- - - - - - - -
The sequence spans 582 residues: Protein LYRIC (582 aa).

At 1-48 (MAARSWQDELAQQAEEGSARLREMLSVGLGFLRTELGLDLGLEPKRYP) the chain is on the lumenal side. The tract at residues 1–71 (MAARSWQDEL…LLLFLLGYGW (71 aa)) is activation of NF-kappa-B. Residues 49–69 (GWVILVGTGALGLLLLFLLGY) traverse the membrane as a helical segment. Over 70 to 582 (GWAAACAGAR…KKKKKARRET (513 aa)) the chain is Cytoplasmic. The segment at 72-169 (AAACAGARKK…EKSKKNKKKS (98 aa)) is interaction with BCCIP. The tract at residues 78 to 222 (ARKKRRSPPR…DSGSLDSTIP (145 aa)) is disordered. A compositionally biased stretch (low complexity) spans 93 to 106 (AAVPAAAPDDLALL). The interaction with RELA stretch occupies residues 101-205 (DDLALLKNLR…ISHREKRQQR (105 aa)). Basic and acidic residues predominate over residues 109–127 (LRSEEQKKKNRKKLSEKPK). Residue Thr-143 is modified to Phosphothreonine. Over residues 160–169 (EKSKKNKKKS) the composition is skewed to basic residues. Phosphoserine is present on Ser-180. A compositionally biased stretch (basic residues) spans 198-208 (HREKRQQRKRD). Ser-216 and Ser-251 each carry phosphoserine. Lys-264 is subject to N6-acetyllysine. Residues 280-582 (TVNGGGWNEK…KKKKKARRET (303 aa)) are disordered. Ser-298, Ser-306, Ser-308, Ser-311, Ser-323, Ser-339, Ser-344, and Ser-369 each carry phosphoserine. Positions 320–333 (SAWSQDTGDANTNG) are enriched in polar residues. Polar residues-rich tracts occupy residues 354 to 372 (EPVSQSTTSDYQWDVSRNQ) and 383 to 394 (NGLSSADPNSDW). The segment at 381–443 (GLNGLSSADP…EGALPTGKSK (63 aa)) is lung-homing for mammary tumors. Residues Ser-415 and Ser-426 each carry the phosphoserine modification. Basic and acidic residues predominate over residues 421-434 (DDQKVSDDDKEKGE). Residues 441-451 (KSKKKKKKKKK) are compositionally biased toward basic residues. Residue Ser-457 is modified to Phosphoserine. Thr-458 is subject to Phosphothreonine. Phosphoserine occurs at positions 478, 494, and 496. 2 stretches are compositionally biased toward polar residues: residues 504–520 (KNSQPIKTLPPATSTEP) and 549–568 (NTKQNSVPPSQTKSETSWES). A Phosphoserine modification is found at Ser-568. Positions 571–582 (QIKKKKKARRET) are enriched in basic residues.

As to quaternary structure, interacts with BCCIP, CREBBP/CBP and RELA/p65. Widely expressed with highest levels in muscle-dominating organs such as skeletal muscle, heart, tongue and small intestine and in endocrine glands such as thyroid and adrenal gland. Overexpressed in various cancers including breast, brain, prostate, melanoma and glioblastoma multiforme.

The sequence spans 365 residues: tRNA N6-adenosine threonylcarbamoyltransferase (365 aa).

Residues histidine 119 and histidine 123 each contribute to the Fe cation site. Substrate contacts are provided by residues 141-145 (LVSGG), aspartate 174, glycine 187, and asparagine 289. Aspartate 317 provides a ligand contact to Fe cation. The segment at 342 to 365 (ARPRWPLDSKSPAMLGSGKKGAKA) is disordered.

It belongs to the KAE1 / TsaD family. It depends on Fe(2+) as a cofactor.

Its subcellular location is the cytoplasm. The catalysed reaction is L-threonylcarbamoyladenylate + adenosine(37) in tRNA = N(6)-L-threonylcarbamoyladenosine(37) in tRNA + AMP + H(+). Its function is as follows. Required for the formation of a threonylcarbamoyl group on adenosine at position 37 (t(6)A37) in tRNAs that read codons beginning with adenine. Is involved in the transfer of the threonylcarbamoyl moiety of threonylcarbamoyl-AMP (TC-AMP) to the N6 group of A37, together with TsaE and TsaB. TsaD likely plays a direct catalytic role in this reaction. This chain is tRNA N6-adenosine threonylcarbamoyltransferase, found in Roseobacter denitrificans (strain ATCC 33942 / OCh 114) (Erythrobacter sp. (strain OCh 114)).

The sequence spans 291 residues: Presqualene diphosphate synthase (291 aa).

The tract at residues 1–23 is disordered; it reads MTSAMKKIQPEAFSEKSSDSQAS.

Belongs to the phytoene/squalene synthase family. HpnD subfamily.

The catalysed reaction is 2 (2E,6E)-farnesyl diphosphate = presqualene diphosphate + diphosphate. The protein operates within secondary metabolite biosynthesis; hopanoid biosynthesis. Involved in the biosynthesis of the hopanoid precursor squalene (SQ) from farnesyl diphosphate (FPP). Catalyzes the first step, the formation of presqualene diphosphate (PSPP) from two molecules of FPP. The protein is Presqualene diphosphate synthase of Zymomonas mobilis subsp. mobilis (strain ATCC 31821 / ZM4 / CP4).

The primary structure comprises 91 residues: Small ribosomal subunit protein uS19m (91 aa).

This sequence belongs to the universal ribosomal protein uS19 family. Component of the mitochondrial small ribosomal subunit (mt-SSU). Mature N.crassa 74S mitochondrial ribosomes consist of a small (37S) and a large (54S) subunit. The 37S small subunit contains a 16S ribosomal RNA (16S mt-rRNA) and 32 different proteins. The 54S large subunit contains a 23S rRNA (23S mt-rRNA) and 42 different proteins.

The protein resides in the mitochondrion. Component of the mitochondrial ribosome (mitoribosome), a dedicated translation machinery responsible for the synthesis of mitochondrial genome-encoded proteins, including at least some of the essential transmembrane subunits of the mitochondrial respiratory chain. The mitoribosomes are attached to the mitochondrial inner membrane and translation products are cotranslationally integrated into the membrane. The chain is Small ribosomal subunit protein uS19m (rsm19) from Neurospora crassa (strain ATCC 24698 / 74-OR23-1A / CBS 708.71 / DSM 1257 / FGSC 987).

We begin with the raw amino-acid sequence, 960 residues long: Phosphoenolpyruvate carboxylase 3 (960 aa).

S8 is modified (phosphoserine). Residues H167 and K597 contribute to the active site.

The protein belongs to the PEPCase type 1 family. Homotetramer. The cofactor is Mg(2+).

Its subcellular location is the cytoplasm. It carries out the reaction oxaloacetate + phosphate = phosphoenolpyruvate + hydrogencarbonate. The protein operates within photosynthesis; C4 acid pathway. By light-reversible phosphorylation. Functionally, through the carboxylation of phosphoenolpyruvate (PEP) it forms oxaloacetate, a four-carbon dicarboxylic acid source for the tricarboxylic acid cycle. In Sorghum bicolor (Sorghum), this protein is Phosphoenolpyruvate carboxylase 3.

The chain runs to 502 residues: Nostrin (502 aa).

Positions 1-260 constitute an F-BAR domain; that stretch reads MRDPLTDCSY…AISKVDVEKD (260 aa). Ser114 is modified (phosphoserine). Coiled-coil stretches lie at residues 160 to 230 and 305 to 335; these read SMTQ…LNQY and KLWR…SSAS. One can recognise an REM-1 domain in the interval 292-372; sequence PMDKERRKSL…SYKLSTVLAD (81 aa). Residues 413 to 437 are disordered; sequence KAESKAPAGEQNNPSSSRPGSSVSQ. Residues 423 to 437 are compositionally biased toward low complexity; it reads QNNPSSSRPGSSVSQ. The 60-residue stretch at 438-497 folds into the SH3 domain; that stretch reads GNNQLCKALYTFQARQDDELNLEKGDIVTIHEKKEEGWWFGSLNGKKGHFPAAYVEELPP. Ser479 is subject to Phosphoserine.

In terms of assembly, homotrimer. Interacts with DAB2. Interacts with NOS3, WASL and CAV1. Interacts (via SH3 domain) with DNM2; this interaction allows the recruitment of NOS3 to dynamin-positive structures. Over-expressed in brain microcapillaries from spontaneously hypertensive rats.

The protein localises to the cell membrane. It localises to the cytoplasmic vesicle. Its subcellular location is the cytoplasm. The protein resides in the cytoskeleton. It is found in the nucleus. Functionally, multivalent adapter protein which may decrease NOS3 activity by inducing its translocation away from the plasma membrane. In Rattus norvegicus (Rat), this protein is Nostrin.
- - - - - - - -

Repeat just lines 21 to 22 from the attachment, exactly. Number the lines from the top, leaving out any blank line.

In terms of assembly, homotrimer. Interacts with DAB2. Interacts with NOS3, WASL and CAV1. Interacts (via SH3 domain) with DNM2; this interaction allows the recruitment of NOS3 to dynamin-positive structures. Over-expressed in brain microcapillaries from spontaneously hypertensive rats.

The protein localises to the cell membrane. It localises to the cytoplasmic vesicle. Its subcellular location is the cytoplasm. The protein resides in the cytoskeleton. It is found in the nucleus. Functionally, multivalent adapter protein which may decrease NOS3 activity by inducing its translocation away from the plasma membrane. In Rattus norvegicus (Rat), this protein is Nostrin.